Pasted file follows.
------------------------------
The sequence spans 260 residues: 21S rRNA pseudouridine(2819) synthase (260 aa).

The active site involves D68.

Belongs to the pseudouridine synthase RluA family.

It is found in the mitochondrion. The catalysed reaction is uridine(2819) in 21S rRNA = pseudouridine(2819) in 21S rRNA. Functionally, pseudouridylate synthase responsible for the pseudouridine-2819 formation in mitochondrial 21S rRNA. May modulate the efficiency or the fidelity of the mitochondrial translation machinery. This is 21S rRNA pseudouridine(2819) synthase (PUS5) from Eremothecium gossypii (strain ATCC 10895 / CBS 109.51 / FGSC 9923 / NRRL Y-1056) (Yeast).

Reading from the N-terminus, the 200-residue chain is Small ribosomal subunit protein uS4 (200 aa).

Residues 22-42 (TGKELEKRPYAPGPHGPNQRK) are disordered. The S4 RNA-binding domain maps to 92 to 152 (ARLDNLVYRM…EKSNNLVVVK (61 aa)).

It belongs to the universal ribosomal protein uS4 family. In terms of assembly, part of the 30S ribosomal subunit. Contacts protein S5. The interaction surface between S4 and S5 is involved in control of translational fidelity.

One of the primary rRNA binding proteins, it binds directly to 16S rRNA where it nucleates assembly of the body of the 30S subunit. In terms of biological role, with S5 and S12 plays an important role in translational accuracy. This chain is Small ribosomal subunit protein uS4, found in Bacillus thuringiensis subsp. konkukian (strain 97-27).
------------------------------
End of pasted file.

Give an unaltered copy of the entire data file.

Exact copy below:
The sequence spans 260 residues: 21S rRNA pseudouridine(2819) synthase (260 aa).

The active site involves D68.

Belongs to the pseudouridine synthase RluA family.

It is found in the mitochondrion. The catalysed reaction is uridine(2819) in 21S rRNA = pseudouridine(2819) in 21S rRNA. Functionally, pseudouridylate synthase responsible for the pseudouridine-2819 formation in mitochondrial 21S rRNA. May modulate the efficiency or the fidelity of the mitochondrial translation machinery. This is 21S rRNA pseudouridine(2819) synthase (PUS5) from Eremothecium gossypii (strain ATCC 10895 / CBS 109.51 / FGSC 9923 / NRRL Y-1056) (Yeast).

Reading from the N-terminus, the 200-residue chain is Small ribosomal subunit protein uS4 (200 aa).

Residues 22-42 (TGKELEKRPYAPGPHGPNQRK) are disordered. The S4 RNA-binding domain maps to 92 to 152 (ARLDNLVYRM…EKSNNLVVVK (61 aa)).

It belongs to the universal ribosomal protein uS4 family. In terms of assembly, part of the 30S ribosomal subunit. Contacts protein S5. The interaction surface between S4 and S5 is involved in control of translational fidelity.

One of the primary rRNA binding proteins, it binds directly to 16S rRNA where it nucleates assembly of the body of the 30S subunit. In terms of biological role, with S5 and S12 plays an important role in translational accuracy. This chain is Small ribosomal subunit protein uS4, found in Bacillus thuringiensis subsp. konkukian (strain 97-27).